It is recommended that the appended order be entered.
Regular route 1, between Chicago, Ill., and Sheboygan, Wis.: From Chicago over Ilinois Highway 21 to junction with U. S. Highway 45; U. S. Highway 45 to Milwaukee County "A"; Milwaukee County "A" to Milwaukee, Wis.; from Milwaukee to Plymouth Wis., over Wisconsin Highway 57; from Plymouth to Sheboygan over Wisconsin Highway 23. Return via same route or alternate route 1. Alternate route 1, between Chicago, Ill., and Sheboygan, Wis.: From Chicago, over Illinois Highway 21, to junction with U. S. Highway 45; U. S. Highway 45 to Milwaukee County "A": Milwaukee County "A" to Milwaukee, Wis.; from Milwaukee to junction with Wisconsin Highway 33 over Wisconsin Highway 57; Wisconsin Highway 33 to Port Washington, Wis.; from Port Washington to Sheboygan over U. S. Highway 141.
Regular route 2, between Sheboygan, Wis., and Shawano, Wis. : From Sheboygan to Green Bay, Wis., over U. S. Highway 141; from Green Bay to Shawano over Wisconsin Highways 32, 29, 160; also Wisconsin Highways 54 and 55. Off-line point served, Two Rivers, Wis., on Wisconsin Highway 42.
Regular route 3, between Milwaukee, Wis., and Green Bay, Wis.: From Milwaukee to Fond du Lac, Wis., over U. S. Highway 41; from Fond du Lac to Chilton, Wis., over U. S. Highway 151; from Chilton to Green Bay over Wisconsin Highway 57. Off-line point served, Hartford, Wis., on Wisconsin Highway 60.
Regular route 4, between Plymouth, Wis., and Green Bay, Wis., over Wisconsin Highway 57.
Regular route 5, between Chicago, Ill., and Fond du Lac, Wis.: From Chicago to Madison, Wis., over U. S. Highway 14; from Madison to Fond du Lac over U. S. Highway 151.
Regular route 6, between Janesville, Wis., and Madison, Wis. : From Janesville to Johnson Creek, Wis., over Wisconsin Highway 26; from Johnson Creek to Madison over Wisconsin Highway 30.
Regular route 7, between Chicago, Ill., and Janesville, Wis.; From Chicago to Rockford, Ill., over U. S. Highway 20; from Rockford to Beloit, Wis., over Illinois and Wisconsin Highways 2; from Beloit to junction with Wisconsin Highway 140 over Wisconsin Highway 15; over Wisconsin Highway 140 to junction with U. S. Highway 14; over U. S. Highway 14 to Janesville.
Regular route 8, between Fond du Lac, and Plymouth, Wis., over Wisconsin Highway 23.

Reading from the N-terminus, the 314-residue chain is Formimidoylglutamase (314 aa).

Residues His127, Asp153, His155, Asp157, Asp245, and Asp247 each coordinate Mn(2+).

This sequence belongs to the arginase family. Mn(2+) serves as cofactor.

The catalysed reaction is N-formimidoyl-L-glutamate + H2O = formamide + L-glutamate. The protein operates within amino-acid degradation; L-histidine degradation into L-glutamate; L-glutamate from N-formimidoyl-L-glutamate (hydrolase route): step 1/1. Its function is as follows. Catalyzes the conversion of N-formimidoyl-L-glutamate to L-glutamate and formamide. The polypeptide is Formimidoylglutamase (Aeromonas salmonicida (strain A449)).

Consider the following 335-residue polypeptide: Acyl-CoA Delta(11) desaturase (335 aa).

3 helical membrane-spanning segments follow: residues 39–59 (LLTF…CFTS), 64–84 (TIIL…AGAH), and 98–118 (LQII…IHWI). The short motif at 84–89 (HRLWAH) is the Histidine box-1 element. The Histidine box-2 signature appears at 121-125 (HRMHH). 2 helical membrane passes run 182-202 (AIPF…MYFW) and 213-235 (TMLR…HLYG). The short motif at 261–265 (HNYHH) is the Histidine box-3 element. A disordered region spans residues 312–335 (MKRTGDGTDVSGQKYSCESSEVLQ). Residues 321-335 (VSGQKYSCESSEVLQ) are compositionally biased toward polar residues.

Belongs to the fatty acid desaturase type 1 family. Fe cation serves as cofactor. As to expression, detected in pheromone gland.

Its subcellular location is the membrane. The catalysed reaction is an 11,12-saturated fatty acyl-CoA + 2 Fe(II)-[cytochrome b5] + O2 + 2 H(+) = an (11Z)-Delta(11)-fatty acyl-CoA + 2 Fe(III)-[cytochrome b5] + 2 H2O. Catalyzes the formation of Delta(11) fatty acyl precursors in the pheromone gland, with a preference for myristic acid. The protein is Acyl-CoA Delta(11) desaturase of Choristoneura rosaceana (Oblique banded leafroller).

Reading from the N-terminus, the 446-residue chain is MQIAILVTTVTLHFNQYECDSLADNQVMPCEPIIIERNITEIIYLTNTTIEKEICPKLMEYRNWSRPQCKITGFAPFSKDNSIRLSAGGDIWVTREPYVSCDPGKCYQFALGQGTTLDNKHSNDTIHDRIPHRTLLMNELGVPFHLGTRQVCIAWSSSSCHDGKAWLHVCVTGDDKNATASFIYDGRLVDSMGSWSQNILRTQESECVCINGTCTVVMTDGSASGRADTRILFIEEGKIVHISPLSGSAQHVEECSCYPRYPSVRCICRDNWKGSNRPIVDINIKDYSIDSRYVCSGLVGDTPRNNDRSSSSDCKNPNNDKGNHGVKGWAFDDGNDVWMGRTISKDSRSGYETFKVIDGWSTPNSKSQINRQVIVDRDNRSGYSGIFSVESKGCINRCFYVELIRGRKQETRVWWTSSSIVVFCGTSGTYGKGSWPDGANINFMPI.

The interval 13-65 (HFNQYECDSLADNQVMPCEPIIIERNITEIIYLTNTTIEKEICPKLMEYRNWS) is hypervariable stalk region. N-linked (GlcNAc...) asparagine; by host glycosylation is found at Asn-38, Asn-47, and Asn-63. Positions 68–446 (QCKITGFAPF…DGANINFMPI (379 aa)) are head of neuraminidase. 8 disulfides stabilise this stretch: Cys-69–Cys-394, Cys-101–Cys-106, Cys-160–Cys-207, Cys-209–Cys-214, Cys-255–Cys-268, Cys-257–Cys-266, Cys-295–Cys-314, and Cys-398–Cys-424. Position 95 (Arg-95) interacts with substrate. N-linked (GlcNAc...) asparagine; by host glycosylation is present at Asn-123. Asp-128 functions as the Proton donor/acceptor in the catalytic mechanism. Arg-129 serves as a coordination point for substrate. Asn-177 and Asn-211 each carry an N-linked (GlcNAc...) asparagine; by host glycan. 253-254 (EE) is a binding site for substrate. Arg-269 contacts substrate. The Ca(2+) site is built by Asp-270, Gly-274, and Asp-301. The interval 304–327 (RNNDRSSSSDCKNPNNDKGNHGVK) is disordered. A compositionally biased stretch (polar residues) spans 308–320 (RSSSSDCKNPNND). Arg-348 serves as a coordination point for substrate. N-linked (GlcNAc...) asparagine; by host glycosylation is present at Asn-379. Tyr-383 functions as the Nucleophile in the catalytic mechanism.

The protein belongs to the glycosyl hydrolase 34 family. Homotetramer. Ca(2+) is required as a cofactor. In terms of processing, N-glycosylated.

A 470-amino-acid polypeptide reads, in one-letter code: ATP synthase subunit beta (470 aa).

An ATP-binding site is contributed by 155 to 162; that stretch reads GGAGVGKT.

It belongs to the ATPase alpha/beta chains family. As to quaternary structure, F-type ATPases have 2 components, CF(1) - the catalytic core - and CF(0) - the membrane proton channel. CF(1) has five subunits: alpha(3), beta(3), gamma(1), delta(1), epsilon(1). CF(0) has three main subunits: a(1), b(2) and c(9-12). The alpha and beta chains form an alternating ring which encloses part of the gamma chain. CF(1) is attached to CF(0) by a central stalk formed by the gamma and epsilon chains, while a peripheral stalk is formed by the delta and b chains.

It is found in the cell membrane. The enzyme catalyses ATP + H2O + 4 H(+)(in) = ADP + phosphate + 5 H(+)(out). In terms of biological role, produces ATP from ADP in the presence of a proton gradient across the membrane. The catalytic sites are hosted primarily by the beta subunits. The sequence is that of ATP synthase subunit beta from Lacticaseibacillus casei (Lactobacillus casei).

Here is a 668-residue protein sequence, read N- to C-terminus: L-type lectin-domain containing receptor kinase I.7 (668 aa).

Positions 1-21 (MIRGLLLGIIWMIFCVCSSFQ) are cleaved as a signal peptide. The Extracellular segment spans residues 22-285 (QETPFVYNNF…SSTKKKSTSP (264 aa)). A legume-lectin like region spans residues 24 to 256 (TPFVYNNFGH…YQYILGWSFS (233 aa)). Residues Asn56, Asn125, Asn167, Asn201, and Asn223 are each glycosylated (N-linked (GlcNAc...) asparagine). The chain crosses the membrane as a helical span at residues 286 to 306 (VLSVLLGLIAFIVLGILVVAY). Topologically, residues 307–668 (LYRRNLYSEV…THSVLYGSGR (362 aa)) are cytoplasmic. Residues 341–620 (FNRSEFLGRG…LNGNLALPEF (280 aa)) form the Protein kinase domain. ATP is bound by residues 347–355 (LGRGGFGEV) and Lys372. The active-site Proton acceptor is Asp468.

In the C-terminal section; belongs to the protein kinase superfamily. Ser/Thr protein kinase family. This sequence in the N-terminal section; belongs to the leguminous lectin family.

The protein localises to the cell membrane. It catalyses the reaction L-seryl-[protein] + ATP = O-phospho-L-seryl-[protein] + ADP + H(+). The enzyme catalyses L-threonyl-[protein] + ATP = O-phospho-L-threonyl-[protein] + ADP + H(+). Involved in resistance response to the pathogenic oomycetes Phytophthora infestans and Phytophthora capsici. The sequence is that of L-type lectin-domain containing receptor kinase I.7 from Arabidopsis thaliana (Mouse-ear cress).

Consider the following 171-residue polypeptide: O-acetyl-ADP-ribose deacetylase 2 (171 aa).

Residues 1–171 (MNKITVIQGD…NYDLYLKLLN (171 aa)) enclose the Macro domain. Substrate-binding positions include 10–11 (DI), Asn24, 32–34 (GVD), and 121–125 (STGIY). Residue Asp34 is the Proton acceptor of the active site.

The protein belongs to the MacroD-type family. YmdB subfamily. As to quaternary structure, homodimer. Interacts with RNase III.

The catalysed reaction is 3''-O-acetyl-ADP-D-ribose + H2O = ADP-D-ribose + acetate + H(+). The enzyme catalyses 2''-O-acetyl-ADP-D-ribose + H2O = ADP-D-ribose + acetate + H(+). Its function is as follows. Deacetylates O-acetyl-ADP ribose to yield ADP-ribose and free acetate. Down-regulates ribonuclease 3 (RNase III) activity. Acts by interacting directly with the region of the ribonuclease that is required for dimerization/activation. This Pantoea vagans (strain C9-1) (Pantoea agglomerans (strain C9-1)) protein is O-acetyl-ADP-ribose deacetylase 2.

Regular route 9," between Chicago, Ill., and Milwaukee, Wis., over Illinois and Wisconsin Highways 42.
Regular route 10, between Chicago, Ill., and Milwaukee, Wis., over U. S Highway 41.
Regular route 11, between Chicago, Ill., and Madison, Wis., over U. S. Highway 12.
Amendments.-Applicant withdrew the right to serve any town located on U. S. Highway 151 between Madison and Fond du Lac on route 5, but not including Madison and Fond du Lac, retaining its rights to operate over this highway without the above-mentioned service.
Applicant further amended the application so that its operations on regular routes 2, 3, 4, 5, 6, 7, 8, and 11 would be restricted to irregular service over these regular routes, handling truckloads only of the following commodities: Fresh meats, fresh meats lightly salted, dressed poultry, glands (animal),
* Because of congested conditions on Illinois Highway 42, this route is changed to read as follows: Between Chicago and North Chicago over U. S. Highway 41 and unnamed cross road, and between North Chicago and Milwaukee over Illinois and Wisconsin Highway 42, serving North Chicago and the following off-route points located on Illinois Highway 42: Lake Bluff, Lake Forest, Highwood, Highland Park, Glencoe, Win. netka, Kenilworth, Wilmette, and Evanston.
butter, eggs (including frozen eggs), oleomargarine, packing-house products, meats (cooked, cured, or preserved), sausage, lard and shortening, lard compounds and substitutes, sandwich spreads, peanut butter, cheese and cheesemakers' supplies, sausage casings, bones, hoofs, and horns (animal), tails and switches (cattle), grease, tallow, stearine, hides, pelts, skins and trimmings, oils (oleo, cooking, vegetable, lard, neatsfoot and tallow), soap, soap powder, washing compound, soda and alkali products, blue (solid and liquid), feed (animal or poultry), fertilizer and fertilizer materials, anti-freeze compounds, glycerine, canned goods (in tin, glass, or earthenware), tinware, cheese color, butter color, ice-cream color, lime (common), pipe, extracts (including rennet extract), advertising matter, bouillon cubes, beverages (cereal, nonintoxicating), liquors, malt, ale, beer, beer tonic, porter or stout, and beverages (flavored or phosphated, such as birch beer, ginger ale, root beer or sarsaparilla, not including extracts, sirups, or alcoholic liquors).
Hides and molasses.
Peas and fertilizer
Beer, peas, paint, and manure.
Do. Canned goods.
Lard.. Route 6:
Poultry food and lard..